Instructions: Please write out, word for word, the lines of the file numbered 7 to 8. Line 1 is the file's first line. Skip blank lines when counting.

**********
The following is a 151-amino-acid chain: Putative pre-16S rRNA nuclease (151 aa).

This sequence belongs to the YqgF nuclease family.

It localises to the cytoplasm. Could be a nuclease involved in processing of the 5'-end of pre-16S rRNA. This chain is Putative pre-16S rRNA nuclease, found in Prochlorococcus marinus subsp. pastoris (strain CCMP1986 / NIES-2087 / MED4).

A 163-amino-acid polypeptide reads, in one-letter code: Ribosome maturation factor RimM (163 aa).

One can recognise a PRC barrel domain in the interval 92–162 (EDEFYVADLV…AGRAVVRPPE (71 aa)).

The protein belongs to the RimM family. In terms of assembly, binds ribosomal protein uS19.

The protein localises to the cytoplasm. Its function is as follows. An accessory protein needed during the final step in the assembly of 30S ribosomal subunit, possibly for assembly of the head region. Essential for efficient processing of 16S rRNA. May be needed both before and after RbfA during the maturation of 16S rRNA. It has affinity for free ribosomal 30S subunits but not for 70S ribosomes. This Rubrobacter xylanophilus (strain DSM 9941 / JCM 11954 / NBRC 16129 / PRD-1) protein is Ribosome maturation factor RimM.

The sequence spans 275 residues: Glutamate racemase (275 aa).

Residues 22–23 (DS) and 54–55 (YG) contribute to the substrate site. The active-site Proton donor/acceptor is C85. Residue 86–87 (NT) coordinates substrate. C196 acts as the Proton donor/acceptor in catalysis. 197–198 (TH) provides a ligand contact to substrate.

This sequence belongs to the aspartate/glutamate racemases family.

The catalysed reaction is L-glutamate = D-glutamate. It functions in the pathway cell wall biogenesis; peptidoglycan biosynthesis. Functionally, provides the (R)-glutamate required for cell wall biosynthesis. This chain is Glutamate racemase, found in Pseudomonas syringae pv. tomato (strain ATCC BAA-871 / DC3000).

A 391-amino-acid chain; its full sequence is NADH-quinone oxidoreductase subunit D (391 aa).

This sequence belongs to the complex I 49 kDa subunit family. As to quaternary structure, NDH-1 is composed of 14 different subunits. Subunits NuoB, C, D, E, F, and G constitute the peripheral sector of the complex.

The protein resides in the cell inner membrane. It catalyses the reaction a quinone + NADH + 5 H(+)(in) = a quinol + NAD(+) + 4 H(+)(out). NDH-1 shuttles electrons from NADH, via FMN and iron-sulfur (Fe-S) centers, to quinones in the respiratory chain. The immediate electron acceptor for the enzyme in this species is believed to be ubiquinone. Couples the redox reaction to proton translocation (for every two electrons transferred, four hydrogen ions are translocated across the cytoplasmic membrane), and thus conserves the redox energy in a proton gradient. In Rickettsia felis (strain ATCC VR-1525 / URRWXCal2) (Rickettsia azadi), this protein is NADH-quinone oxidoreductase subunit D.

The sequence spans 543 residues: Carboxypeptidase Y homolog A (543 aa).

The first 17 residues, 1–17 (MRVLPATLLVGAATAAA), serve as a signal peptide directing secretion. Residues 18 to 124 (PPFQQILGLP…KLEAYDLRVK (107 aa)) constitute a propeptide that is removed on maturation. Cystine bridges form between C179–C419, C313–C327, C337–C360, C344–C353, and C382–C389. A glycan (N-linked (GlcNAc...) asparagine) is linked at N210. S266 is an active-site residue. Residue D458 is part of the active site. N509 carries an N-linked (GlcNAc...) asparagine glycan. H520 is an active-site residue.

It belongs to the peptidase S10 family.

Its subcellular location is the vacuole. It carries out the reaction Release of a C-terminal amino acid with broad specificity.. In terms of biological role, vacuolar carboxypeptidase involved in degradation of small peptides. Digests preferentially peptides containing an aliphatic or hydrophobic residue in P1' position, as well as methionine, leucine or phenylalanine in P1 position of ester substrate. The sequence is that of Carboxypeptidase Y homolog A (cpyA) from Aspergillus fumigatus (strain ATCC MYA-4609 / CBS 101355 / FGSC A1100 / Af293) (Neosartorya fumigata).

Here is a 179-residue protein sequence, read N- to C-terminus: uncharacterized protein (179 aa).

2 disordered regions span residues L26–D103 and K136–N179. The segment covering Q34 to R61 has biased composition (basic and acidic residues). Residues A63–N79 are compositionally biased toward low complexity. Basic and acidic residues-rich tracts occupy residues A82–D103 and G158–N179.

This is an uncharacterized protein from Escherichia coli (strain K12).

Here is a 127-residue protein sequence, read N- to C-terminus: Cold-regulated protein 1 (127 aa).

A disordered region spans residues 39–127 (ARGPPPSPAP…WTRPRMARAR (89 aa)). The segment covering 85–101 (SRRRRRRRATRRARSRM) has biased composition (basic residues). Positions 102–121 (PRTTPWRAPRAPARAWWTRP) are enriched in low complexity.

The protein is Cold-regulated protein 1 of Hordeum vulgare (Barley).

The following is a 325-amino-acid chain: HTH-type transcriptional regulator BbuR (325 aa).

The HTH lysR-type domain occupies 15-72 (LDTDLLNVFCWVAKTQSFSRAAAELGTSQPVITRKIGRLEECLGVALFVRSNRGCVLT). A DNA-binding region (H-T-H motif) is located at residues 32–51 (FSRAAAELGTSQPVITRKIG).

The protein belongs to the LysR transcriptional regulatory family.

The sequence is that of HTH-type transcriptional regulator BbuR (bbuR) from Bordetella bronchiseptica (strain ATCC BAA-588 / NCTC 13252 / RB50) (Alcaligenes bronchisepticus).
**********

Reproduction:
The protein localises to the cytoplasm. Its function is as follows. An accessory protein needed during the final step in the assembly of 30S ribosomal subunit, possibly for assembly of the head region. Essential for efficient processing of 16S rRNA. May be needed both before and after RbfA during the maturation of 16S rRNA. It has affinity for free ribosomal 30S subunits but not for 70S ribosomes. This Rubrobacter xylanophilus (strain DSM 9941 / JCM 11954 / NBRC 16129 / PRD-1) protein is Ribosome maturation factor RimM.

The sequence spans 275 residues: Glutamate racemase (275 aa).